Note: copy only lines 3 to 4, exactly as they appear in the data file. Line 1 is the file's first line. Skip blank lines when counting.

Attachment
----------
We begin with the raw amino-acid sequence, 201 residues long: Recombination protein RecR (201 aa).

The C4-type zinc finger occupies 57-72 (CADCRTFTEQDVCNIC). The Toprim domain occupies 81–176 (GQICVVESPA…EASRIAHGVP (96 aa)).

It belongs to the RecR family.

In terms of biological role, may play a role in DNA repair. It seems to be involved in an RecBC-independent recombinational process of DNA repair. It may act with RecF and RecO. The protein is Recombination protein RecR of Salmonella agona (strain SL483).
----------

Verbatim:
It belongs to the RecR family.

In terms of biological role, may play a role in DNA repair. It seems to be involved in an RecBC-independent recombinational process of DNA repair. It may act with RecF and RecO. The protein is Recombination protein RecR of Salmonella agona (strain SL483).